This is Part 2 of our 3 Part Series all about the ergonomic risks that are associated with long-term laptop use.
Haven't had a chance to read Part 1 yet? You can check it out here. It's a good place to start as it lays the principles surrounding what is considered an 'ideal' ergonomic set-up.
This post highlights the ergonomic risks that are specific to just using the laptop for extended periods of time. So, if either you use your laptop as your main computing device OR you know that your clients do, you'd definitely want to pay attention to the risks highlighted in this post.
Finally in Part 3, I'll share solutions that can reduce the ergonomic risk and therefore discomfort and injury.
In our Post 1 I shared two keys for setting up your workstation. These were:
Let's move onto a typical or basic laptop set-up. With this, we're referencing placing the laptop on top of a work surface and getting to work, just like the picture below shows. In this section I'm going to be making some comparisons with this typical set-up and the optimal ergonomic set-up that I described above.
Let's move onto laptop specific risks. It's so common to see laptop users looking downwards for extended periods of time. Firstly, and probably most obvious is with using a laptop there is a HUGE height difference between the seated eye height and the top of the laptop screen.
Remember that there should only be a slight (a few centimetres) difference between the user's resting eye height and the top of the laptop screen.
Too much of a difference can result in way too much neck flexion, which is an ergonomic risk for neck and upper extremity discomfort and injury.
Past research on laptop screen placement has indicated that the amount of neck flexion was up to 30 degrees greater than the recommended neutral posture! That's HUGE!
Moving onto the viewing distance (which is found by extending the arm forward), it is typically MUCH smaller when compared to what is a recommended ergonomic set-up. A shorter viewing distance can compound awkward neck and upper extremity postures.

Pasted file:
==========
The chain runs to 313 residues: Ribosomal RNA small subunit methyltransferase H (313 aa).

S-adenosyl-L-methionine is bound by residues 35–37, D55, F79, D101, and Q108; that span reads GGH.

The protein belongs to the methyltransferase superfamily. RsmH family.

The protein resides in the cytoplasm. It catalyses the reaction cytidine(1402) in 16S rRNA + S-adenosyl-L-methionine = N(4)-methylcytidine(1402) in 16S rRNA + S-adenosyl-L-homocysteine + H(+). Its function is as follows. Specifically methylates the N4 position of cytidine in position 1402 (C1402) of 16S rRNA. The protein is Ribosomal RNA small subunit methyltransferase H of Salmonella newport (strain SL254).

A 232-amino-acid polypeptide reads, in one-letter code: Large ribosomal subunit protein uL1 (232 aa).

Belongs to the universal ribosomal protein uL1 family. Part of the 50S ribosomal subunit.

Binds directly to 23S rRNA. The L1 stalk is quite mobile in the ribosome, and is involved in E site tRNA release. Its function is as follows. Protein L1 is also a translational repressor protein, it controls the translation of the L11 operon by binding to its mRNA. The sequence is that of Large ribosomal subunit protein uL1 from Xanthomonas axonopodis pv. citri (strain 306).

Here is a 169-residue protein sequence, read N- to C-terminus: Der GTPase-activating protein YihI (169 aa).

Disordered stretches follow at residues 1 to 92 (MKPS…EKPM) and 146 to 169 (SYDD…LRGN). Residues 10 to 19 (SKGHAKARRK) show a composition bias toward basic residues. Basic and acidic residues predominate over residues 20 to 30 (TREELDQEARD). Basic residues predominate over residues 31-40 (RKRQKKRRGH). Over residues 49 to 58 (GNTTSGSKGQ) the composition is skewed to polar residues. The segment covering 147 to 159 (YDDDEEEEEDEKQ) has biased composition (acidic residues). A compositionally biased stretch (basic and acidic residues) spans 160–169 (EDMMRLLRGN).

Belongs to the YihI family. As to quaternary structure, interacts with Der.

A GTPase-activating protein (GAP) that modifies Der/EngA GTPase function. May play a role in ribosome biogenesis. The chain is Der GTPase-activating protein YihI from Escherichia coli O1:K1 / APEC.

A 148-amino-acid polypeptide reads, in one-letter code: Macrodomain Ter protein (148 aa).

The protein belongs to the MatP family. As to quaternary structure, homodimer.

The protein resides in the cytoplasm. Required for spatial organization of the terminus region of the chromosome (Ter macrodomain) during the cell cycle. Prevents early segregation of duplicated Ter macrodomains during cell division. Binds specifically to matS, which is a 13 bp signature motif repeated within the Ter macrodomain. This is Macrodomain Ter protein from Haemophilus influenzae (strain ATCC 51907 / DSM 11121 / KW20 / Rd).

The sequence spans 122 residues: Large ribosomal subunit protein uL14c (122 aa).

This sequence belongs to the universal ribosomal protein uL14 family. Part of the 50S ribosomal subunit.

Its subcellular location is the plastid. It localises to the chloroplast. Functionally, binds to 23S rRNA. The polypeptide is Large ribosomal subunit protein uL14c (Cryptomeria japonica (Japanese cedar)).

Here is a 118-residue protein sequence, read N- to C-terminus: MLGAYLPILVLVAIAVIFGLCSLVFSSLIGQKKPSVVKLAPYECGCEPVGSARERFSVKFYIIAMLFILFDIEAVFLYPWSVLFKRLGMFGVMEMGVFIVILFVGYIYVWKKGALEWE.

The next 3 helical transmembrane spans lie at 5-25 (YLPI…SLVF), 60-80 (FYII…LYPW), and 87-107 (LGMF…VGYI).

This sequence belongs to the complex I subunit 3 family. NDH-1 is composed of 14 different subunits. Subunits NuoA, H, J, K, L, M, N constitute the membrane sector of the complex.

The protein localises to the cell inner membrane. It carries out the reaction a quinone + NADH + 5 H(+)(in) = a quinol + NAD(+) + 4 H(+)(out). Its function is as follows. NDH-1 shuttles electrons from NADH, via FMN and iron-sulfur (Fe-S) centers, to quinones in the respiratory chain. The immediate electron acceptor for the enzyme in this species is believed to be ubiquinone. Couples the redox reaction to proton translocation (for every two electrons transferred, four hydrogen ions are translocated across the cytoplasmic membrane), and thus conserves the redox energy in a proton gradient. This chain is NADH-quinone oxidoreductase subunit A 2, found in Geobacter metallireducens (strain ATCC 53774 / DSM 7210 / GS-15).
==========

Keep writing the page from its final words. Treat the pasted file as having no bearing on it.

There is usually a reason for this. With a laptop there is a trade-off between the viewing distance and the reaching distance to the keyboard and mouse.
With a typical laptop it's impossible to optimize both the viewing distance and reach distance.
And most people will choose to optimize the reach distance to the keyboard and mouse rather than the viewing distance (or screen height for that matter). The good thing is that the screen angle can be adjusted; however this doesn't make up for poor height and distance positioning.
When the laptop is placed on the top of a table, the keyboard and mouse are typically much too high for what is considered to be an optimal working position.
This can result in a lot of awkwardness in the upper extremities, specifically in the shoulders and elbows, because the body is required to statically hold these awkward postures.
Overtime this can become quite straining and uncomfortable. Adding to this point, it's quite common to see a laptop user lean forward while working.
If the keyboard and mouse are positioned higher than the user's elbow height, there is a tendency for the user to want to lean forward (as mentioned in the above section) to vie for a more comfortable hand working height. This position may give the shoulder relief, but it instead transfers ergonomic risk to the lower back.
Leaning forward is one of the most ergonomically risky positions for the lower back.
And this can typically result in discomfort overtime.
In a laptop, the keyboard and mouse come as one unit. Although this is a considerable space savings, there is a tendency to have a slightly longer reach to the keyboard compared to a more traditional computer set-up, due to the touchpad mouse positioned in between the user and lettered keys. This can put more strain on the upper extremities, notably the shoulders. Lastly, since the keyboard and mouse use a smaller footprint compared to a desktop set-up, this research found that larger or obese users can be exposed to an increased amount of upper extremity ergonomic risk.
The main ergonomic risks associated with using a laptop for extended periods of time are:
Check out Part 3 coming next week, where I share some tried and tested solutions for prolonged laptop use.
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